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California Deputy on Run After Arrest Is Back in Custody

Fugitive Deputy Back Behind Bars After Crafty Escape 1:44

A California sheriff’s deputy who had been sought after getting free from handcuffs and a patrol car after his arrest Tuesday has been caught, officials said Thursday.

Kern County sheriff's Deputy Edward Gordon Tucker, 44, was arrested in Oildale, near Bakersfield, at around 3:20 p.m. local time, NBC affiliate KGET reported.

The arrest comes more than a day after he got out of handcuffs and reached through a cracked patrol car window to escape from custody Tuesday night.

Earlier Thursday, the Kern County sheriff’s office released surveillance video that showed Tucker, a deputy for nearly 19 years but who has been on leave, escape from the patrol car he was in as two other deputies did paperwork nearby.

"When you watch the video, from a law enforcement standpoint you want to scream at the video, 'Wake up, look to your right,'" Kern County Sheriff Donny Youngblood told reporters earlier Thursday.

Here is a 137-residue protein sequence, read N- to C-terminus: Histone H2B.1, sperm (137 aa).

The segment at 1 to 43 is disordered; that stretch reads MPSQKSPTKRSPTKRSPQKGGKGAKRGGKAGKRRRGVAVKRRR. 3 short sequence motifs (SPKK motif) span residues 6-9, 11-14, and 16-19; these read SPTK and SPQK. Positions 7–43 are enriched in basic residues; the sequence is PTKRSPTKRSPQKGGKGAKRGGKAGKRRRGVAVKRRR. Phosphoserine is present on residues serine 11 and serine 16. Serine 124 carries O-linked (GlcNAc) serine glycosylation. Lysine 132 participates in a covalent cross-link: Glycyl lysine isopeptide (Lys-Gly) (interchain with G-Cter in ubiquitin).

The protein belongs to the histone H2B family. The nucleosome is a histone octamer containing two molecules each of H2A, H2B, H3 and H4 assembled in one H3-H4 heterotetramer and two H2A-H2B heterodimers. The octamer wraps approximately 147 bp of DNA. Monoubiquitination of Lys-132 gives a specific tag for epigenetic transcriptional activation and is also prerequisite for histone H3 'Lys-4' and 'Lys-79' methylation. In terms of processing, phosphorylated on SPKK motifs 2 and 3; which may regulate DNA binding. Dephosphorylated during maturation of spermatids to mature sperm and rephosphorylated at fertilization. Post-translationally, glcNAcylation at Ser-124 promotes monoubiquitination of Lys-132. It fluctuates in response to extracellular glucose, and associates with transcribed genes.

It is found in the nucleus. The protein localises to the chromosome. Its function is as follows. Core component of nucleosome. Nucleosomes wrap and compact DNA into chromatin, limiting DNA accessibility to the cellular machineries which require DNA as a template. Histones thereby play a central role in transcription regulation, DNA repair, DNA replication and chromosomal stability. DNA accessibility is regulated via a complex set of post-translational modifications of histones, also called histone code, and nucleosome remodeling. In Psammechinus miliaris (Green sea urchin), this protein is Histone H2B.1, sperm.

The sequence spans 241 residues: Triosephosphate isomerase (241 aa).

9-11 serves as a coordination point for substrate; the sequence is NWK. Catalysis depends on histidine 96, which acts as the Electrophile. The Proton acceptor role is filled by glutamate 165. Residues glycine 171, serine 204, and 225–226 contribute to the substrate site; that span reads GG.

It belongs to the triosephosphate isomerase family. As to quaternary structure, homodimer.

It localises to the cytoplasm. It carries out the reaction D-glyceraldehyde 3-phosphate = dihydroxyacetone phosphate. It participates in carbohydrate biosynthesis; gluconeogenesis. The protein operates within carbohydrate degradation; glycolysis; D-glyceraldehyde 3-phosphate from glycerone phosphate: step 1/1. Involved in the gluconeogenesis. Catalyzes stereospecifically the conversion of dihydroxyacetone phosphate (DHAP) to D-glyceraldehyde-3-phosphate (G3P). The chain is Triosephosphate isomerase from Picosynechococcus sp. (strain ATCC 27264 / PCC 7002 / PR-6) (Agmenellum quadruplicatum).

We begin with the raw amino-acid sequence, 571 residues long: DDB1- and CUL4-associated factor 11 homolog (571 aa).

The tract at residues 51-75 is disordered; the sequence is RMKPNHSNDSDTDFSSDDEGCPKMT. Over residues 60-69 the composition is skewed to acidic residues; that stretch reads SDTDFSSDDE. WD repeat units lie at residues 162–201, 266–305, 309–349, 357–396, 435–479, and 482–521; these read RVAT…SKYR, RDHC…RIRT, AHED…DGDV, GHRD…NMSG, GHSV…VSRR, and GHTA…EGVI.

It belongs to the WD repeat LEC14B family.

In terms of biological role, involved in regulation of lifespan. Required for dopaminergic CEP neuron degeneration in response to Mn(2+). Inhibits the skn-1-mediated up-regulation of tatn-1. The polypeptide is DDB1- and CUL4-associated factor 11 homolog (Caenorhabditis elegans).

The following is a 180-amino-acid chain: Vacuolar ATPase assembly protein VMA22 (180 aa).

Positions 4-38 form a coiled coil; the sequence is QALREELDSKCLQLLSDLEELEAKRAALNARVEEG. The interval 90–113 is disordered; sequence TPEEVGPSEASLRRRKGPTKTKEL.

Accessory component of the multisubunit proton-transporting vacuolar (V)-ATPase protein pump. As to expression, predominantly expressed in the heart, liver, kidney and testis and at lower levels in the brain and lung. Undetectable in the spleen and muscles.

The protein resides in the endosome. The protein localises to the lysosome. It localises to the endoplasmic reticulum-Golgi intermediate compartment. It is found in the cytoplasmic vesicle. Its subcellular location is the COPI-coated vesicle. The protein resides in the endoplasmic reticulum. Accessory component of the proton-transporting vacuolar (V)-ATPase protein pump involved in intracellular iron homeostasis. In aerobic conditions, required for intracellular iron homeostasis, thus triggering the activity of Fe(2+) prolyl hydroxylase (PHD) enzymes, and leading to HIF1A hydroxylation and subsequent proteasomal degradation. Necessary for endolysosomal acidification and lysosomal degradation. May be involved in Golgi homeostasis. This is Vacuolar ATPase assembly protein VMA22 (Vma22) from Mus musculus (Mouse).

Thursday was the third time Tucker has been arrested since Saturday.

Tucker was arrested after the deputy was allegedly under the influence of methamphetamine and asked a group of young girls a “nonsensical” question then pointed a firearm at them, Youngblood said.

Tucker was booked and released on bail, and was arrested again after a friend called police and asked for a welfare check, and deputies allegedly found guns and suspected methamphetamine in his car, Youngblood said.

Tucker may have used a handcuff key to escape, Youngblood said. Tucker was placed in “double handcuffs” after he complained of back pain, and when the patrol car was in the basement of the jail Tucker said he felt nauseous so the window was rolled down to give him air.

The deputies were on a computer on the trunk of a nearby car, apparently typing reports while they waited for the jail to be locked down — because Tucker is a deputy �— when he escaped.

"It’s not uncommon for us to double handcuff, is not uncommon for us to roll the window down so that a suspect can get air," Youngblood said. "But it is uncommon to not pay attention to that suspect."

Tucker had been on leave for about a year, while disciplinary proceedings took place, Youngblood said. He said the sheriff’s office would review how the escape occurred.